Airbnb seeks to reassure users after New York law warning
Airbnb has told its members "we are not going anywhere", after a judge in New York ruled a man who rented out his apartment through the site broke the law.
Nigel Warren was fined $2,400 (£1,600) for subletting his apartment to a Russian tourist in December.
The judge said he broke a law stopping people from subletting for fewer than 30 days.
Airbnb helps its members to rent out their spare rooms or homes.
Mr Warren said in a statement: "I like what Airbnb does, and I don't want this ruling to stand in the way of what I think is, overall, a great start-up."
However, some have started speculating at what this could mean for the future of Airbnb, which has also faced problems in Amsterdam.Community
In an email sent to its New York members on Wednesday, the company said: "We know from the amazing stories you have shared with us that many of you depend on the extra income you earn from hosting to help you afford to stay in your homes, make ends meet, or simply follow your dreams.
"And beyond the economic benefits to you as hosts and the neighbourhoods around you, Airbnb is a community of people establishing connections and making new friends around the world. So we are not going anywhere."
Airbnb, who helped Mr Warren with the case, said in the email: "We intervened in this case because it was so clearly contrary to the intent and text of the New York law, and we are already examining our options to appeal this ruling on Nigel's behalf."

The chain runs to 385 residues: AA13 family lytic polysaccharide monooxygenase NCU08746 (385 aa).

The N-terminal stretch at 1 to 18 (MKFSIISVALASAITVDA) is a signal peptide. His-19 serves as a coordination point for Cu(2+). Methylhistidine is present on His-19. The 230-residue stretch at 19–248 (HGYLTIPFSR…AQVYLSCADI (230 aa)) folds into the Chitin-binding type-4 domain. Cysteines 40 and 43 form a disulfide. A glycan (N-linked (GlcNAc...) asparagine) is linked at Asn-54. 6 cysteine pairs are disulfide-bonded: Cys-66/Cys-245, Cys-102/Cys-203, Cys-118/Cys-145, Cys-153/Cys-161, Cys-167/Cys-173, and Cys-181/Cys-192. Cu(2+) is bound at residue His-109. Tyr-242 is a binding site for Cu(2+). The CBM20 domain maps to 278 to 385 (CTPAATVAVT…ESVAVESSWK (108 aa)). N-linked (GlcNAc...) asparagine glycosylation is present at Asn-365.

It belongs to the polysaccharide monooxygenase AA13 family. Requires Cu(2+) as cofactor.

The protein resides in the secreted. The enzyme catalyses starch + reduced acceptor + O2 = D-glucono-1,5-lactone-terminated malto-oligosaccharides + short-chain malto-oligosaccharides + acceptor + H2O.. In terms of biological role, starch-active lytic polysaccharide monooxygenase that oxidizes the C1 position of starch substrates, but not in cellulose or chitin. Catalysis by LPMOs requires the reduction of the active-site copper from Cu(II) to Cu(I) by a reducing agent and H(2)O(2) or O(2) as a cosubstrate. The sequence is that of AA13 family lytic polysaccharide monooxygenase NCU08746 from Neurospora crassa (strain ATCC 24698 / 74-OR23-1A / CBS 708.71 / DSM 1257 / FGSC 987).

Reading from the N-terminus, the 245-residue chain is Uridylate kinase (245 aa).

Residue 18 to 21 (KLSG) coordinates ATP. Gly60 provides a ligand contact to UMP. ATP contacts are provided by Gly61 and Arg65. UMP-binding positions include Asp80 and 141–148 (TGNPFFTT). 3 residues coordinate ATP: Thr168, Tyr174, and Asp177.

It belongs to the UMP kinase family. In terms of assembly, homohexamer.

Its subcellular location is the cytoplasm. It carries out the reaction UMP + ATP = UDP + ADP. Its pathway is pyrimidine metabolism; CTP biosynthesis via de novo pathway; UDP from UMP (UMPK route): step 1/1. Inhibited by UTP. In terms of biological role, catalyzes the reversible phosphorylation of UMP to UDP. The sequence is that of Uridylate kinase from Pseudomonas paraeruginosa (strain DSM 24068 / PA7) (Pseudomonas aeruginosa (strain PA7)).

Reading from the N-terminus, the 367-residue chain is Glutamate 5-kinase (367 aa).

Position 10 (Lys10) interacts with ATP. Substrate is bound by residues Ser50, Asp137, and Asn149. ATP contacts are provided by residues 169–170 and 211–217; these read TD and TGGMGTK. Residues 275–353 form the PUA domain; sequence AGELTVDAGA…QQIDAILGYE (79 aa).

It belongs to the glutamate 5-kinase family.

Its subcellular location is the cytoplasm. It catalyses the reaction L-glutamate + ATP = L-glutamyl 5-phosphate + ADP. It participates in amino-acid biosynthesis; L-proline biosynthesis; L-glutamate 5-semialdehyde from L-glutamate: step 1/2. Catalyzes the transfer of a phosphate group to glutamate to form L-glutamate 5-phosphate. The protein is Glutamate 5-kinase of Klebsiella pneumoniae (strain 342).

The firm is lobbying to change the 2011 law, which was introduced to stop landlords from turning their homes into illegal hotels.
It added: "As always, we urge our hosts to learn about and obey all of the local laws in their cities. But it is often hard to predict how individual city administrators will interpret laws like this, and that needs to change."
The San Francisco-based company has 300,000 listings in 192 countries.
As of Wednesday, it had 22,677 listings in New York.
According to the New York Post, Mr Warren was cited when a city inspector was in his building for other reasons and came across the Russian tourist, who revealed details of the deal.